Consultants at Oliver Wyman have given Hawaii insurance regulators explaining the risks that could be involved with using the “Basic Health Program Option” to provide health coverage for moderately low-income residents.
The Hawaii Insurance Division commissioned the report to look into the possibility of using a Basic Health Program — one of the many new types of health coverage entities created by the Patient Protection and Affordable Care Act of 2010 (PPACA) — to expand access to coverage.
The basic plans
PPACA drafters included the basic plan options to please Democrats who wanted to give each state the option of setting up a government-run, “single-payer” health insurance program.
A state with a basic plan would set up a big, state-run, Medicaid-style health insurance program for residents with incomes of 100 percent to 200 percent of the federal poverty level, instead of sending those same people to a health insurance exchange, or Web-based insurance supermarket, to buy commercial health coverage.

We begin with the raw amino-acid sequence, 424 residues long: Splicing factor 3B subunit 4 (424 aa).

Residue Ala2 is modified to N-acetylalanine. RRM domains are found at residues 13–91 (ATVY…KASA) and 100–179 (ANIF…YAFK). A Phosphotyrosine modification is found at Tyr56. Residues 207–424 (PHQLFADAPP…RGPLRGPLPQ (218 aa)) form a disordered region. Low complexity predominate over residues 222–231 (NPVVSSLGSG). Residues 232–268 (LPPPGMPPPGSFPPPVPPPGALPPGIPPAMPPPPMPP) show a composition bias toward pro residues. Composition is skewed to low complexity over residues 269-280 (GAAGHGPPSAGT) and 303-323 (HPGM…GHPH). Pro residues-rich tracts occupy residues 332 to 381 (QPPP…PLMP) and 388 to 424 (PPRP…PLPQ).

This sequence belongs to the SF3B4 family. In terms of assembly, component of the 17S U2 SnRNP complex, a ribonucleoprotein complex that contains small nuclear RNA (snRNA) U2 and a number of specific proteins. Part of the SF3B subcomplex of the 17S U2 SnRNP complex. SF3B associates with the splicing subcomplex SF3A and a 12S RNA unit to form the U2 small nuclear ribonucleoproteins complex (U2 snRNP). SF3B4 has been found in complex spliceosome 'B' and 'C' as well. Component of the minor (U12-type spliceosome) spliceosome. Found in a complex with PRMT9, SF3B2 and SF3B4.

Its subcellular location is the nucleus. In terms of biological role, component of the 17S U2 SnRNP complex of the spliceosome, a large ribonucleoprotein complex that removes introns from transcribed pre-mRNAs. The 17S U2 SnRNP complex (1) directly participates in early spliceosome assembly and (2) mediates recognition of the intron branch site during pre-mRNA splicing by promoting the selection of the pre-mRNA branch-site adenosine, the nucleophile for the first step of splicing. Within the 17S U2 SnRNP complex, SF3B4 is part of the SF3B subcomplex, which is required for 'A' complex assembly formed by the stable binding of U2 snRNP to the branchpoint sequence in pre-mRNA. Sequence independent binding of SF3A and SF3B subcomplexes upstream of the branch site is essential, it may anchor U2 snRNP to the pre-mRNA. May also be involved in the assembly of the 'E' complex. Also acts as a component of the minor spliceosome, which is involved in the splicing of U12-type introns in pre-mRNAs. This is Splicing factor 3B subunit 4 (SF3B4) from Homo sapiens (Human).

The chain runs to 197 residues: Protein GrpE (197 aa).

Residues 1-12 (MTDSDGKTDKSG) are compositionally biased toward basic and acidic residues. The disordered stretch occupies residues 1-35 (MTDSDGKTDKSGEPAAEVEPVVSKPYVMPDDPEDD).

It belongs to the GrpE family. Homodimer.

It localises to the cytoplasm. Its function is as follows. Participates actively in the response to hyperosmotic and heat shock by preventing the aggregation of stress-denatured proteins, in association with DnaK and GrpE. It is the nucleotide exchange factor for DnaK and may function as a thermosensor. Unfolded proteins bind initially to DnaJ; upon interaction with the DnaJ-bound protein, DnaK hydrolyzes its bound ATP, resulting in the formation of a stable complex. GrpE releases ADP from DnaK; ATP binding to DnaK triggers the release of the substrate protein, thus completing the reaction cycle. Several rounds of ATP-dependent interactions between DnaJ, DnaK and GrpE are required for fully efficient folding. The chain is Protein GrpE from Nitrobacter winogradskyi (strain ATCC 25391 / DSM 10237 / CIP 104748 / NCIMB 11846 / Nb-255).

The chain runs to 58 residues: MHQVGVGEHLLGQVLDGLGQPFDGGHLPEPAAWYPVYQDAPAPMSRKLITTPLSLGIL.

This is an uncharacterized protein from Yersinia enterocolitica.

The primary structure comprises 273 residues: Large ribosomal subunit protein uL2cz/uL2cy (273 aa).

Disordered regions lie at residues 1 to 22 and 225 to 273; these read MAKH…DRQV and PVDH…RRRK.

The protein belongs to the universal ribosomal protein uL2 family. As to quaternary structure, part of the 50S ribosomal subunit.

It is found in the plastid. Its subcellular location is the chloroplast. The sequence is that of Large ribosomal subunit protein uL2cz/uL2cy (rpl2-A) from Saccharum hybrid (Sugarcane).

A state could either provide the health plan itself or hire a commercial insurer to run the plan, but the state would be in charge of negotiating with the insurer and designing the benefits package.
PPACA calls for the federal government to give moderate-income individuals new, income-based tax credits they can use to pay for health coverage.
The federal government would help a state pay for its basic plan by sending the state 95 percent of the PPACA health insurance purchase subsidy tax credits set to go to the basic plan enrollees.
Sen. Maria Cantwell, D-Wash., recently asked at a Senate hearing whether HHS would keep the plan program from falling between the regulatory cracks. She suggested that HHS officials might be afraid that letting the basic plans start up could hurt the PPACA exchange system.
Jonathan Blum, the director of the Center for Medicare, told her that HHS officials hope to get the basic plan program running in 2015.
What the consultants said
The consultants at Oliver Wyman – a unit of Marsh & McLennan Companies Inc. (NYSE:MMC), an insurance broke — told Hawaii insurance regulators that offering a basic plan might be more affordable for the enrollees than sending those people to a health insurance exchange.